Financial Ratios In Sports

Financial statements both report on a firm’s position at a point in time and on its operations over some past period. However, their real usefulness lies in the fact that they can be used to help predict the firm’s future earnings and dividends as well as the risk factor of these cash flows. From equity investor’s viewpoint, predicting the future is what financial statement analysis is all about. From management’s viewpoint, financial statement analysis is useful both as a way to anticipate future conditions and, more important, as a starting point for planning actions that will influence the future course of events for the firm.

Financial ratios are designed to show relationships among financial statement accounts. Ratios put numbers into perspective. They provide the necessary comparisons in order to comprehend the firm’s current situation along with it’s past performance and its future potentials and threats. Such comparisons are made by ratio analysis. It must be pointed out that according to financial analysts, a single ratio is relatively useless in making relevant evaluations of a firm’s health. Thus, if it is to be effectively interpreted a ratio must be systematically compared with other ratios of the examined company, or even the industry competitors during a specific period of time.

Analysts who use financial ratios extensively may be characterized as belonging to three main groups. Managers, who use ratios to help analyze, control, and improve the firm’s operations, credit analysts, who analyze ratios to help ascertain a company’s ability to pay its debts, and securities analysts, who are concerned with a company’s efficiency and growth prospects. As it is expected, each group of analysts has specific areas of interest, which it wishes to investigate. Therefore, ratios may be characterized into specific task groupings. The five group categories are liquidity ratios, asset management ratios, debt management ratios, profitability ratios and market value ratios.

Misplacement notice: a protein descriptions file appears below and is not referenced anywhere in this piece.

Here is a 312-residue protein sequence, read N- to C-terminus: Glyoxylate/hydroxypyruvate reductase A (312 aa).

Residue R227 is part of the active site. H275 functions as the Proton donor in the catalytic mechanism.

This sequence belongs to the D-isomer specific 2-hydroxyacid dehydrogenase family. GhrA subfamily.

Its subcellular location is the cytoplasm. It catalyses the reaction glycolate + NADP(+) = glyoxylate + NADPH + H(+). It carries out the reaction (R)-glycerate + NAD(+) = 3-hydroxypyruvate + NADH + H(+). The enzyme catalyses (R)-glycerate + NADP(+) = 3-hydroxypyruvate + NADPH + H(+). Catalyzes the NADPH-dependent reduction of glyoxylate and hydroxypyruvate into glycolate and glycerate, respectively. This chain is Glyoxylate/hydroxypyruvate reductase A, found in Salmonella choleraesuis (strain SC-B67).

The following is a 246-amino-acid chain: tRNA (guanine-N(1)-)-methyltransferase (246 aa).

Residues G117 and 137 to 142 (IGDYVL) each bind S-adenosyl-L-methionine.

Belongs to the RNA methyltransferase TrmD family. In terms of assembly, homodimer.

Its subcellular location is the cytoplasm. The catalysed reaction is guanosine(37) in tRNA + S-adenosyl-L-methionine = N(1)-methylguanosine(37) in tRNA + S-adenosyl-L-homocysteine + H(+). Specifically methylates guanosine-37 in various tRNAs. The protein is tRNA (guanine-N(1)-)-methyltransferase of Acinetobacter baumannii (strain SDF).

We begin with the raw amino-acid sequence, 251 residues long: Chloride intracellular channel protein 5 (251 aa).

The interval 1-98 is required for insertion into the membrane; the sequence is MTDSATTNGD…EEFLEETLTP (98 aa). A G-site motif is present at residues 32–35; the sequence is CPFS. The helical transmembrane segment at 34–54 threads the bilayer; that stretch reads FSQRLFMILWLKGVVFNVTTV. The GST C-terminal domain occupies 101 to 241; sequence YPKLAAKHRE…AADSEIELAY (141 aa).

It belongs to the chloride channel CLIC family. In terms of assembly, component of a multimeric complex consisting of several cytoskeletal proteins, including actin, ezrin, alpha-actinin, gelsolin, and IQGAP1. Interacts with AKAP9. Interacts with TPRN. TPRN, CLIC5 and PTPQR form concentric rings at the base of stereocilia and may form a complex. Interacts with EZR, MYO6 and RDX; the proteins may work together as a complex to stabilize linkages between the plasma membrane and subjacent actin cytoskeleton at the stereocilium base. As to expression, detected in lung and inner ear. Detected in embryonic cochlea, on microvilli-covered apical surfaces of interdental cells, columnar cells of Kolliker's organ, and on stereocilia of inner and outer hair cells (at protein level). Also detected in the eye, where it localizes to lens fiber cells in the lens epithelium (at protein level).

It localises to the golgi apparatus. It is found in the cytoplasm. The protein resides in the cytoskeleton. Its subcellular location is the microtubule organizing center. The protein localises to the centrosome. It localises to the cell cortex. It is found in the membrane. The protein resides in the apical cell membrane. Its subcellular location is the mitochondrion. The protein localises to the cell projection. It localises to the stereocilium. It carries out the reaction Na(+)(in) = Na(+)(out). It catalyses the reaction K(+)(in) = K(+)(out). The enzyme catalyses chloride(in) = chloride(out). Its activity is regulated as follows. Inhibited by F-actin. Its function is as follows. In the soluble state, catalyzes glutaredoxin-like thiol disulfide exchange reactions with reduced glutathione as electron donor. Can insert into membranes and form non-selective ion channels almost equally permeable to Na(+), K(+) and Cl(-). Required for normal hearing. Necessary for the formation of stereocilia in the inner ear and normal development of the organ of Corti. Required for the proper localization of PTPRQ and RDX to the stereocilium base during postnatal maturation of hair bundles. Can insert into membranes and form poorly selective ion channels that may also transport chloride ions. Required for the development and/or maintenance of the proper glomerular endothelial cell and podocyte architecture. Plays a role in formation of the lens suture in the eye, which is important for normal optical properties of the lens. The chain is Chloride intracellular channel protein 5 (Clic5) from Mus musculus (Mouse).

One of the first concerns of most financial analysts is liquidity. It is actually the ability of the firm to measure its maturing obligations. By relating the amount of cash and other current assets to the current obligations, ratio analysis provides a quick and easy-to-use measure of liquidity. The second groups of ratios, the working capital ratios, measure how effectively the firm is managing its assets. If it has too many assets, its interest expenses will be too high, and hence their profits will be depressed. On the other hand, if assets are too low, profitable sales may be lost. Thus, having the proper level of each type of asset is considered important. The stock turnover ratio is defined as cost of sales divided by inventories. These ratios suggest that the company hold extensive stocks of inventory; excess stocks are, of course, unproductive and represent an investment with a low or zero rate of return.

Profitability is the net result of a large number of policies and decisions. Although the ratios examined thus far provide some information about the way the firm is operating, the profitability ratios show the combined effects of liquidity, asset management, and debt management on operating income and net income. Return on capital employed is calculated by dividing the net profit before tax with the share capital and reserves.

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